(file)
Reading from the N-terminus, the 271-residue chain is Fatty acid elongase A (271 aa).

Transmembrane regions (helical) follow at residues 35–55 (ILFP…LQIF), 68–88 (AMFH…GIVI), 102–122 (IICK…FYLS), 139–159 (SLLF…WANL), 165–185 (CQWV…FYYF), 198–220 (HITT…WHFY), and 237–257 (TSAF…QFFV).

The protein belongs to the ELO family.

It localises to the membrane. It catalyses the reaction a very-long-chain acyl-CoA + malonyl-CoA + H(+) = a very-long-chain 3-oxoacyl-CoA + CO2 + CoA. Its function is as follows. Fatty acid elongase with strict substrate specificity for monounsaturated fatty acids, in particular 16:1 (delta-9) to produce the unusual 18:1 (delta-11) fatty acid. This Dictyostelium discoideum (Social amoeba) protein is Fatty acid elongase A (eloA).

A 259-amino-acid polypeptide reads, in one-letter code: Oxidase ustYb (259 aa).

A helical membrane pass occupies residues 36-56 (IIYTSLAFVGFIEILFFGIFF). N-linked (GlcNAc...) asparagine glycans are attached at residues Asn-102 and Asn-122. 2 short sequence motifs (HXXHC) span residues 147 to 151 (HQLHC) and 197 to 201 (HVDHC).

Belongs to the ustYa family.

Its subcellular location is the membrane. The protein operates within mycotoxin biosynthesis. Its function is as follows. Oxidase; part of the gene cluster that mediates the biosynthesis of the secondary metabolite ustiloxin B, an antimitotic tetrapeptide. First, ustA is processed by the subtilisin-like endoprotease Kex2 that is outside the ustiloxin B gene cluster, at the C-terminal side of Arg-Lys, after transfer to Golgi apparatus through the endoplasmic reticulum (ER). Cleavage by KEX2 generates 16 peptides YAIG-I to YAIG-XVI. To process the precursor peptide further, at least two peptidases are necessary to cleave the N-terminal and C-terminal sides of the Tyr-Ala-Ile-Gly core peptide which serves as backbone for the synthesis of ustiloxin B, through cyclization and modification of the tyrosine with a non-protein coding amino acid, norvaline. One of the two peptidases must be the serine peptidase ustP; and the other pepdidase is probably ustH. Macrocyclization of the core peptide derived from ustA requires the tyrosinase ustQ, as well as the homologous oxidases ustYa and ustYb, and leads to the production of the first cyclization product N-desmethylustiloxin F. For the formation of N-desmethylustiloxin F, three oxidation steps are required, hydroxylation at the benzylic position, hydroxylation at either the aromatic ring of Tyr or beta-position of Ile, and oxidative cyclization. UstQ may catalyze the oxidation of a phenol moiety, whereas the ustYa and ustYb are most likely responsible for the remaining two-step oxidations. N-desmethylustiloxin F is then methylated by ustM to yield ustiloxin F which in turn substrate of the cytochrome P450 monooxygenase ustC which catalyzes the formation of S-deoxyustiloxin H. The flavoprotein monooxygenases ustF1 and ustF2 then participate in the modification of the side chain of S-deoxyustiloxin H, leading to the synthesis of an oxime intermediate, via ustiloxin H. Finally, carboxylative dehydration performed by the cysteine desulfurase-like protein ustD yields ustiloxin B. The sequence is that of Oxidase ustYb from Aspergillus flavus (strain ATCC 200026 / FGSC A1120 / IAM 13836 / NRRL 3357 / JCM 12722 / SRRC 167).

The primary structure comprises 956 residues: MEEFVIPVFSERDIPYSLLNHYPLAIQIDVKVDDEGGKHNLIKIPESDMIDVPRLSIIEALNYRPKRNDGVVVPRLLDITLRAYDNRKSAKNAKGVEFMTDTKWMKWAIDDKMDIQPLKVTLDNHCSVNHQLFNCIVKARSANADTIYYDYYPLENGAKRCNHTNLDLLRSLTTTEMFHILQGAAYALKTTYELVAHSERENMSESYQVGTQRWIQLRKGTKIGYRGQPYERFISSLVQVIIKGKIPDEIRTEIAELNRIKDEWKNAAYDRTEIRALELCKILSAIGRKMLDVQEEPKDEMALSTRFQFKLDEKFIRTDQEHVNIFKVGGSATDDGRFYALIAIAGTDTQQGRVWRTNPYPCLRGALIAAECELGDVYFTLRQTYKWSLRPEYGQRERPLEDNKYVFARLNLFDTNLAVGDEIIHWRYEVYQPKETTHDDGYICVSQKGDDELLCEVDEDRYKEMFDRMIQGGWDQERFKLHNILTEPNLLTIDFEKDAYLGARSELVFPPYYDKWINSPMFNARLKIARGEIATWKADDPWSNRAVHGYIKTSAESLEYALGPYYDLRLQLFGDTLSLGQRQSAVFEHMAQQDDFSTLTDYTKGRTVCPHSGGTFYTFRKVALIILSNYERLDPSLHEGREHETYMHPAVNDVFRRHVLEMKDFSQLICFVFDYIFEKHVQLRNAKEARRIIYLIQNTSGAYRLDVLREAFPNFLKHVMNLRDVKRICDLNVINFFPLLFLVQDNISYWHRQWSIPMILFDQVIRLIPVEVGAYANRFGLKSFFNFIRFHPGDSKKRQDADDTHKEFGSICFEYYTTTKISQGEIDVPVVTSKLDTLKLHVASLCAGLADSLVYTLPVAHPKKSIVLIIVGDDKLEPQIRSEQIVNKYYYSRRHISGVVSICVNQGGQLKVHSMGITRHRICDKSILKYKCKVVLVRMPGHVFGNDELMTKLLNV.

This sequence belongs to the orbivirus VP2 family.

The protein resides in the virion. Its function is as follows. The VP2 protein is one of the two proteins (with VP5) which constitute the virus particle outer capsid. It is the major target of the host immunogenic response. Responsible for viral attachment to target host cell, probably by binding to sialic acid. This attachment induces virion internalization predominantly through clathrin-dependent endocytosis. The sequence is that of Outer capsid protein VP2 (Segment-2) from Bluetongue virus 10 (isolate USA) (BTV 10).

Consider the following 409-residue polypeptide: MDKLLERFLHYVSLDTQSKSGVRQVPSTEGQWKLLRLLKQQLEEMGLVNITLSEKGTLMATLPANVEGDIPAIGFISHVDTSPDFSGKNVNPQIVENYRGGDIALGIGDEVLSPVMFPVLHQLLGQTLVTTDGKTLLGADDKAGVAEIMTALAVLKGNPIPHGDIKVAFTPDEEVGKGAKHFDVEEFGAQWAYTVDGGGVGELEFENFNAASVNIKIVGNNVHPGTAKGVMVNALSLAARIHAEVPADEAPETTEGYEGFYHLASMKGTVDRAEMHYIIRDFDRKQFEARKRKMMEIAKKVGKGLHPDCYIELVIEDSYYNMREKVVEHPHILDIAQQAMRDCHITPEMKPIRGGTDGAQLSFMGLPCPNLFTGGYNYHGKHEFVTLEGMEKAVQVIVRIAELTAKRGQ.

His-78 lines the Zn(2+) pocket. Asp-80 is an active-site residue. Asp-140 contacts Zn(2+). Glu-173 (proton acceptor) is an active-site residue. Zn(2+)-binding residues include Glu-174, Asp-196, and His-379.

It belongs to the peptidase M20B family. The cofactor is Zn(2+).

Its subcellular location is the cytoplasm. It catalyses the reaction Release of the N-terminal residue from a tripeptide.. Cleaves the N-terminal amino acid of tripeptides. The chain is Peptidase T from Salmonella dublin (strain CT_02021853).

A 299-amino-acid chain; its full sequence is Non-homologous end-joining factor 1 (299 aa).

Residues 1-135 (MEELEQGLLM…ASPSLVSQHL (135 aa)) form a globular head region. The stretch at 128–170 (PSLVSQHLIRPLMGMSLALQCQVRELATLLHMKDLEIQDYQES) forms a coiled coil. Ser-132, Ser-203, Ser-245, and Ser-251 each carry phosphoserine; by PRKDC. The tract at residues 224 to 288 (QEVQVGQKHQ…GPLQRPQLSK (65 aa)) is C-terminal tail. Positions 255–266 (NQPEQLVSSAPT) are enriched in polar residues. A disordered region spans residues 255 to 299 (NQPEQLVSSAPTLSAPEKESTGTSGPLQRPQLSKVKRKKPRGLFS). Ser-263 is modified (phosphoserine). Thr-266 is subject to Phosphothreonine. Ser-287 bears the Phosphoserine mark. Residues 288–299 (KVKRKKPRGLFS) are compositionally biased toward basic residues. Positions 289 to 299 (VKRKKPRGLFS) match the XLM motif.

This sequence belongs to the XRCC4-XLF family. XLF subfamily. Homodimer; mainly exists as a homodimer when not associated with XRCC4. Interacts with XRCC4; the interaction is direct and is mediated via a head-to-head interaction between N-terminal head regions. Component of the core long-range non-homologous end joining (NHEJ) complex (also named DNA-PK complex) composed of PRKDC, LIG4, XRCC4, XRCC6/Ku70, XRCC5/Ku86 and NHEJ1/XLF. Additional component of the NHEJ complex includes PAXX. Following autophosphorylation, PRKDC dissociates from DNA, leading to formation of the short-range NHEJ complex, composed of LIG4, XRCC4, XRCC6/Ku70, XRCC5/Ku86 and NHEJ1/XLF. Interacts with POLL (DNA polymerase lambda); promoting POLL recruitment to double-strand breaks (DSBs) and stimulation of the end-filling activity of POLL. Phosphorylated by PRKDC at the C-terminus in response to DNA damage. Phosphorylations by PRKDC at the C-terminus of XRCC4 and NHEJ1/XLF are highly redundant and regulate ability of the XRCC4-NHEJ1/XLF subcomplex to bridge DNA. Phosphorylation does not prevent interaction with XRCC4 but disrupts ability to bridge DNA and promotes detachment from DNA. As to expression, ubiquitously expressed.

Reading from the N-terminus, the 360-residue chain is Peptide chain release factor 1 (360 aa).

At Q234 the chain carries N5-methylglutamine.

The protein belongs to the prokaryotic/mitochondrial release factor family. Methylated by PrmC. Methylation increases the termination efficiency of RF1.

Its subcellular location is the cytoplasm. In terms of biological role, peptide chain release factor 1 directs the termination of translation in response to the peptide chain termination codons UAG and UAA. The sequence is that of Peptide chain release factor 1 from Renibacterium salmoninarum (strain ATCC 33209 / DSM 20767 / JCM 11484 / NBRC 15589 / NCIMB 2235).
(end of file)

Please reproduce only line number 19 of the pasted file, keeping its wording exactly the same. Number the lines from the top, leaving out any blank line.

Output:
Reading from the N-terminus, the 360-residue chain is Peptide chain release factor 1 (360 aa).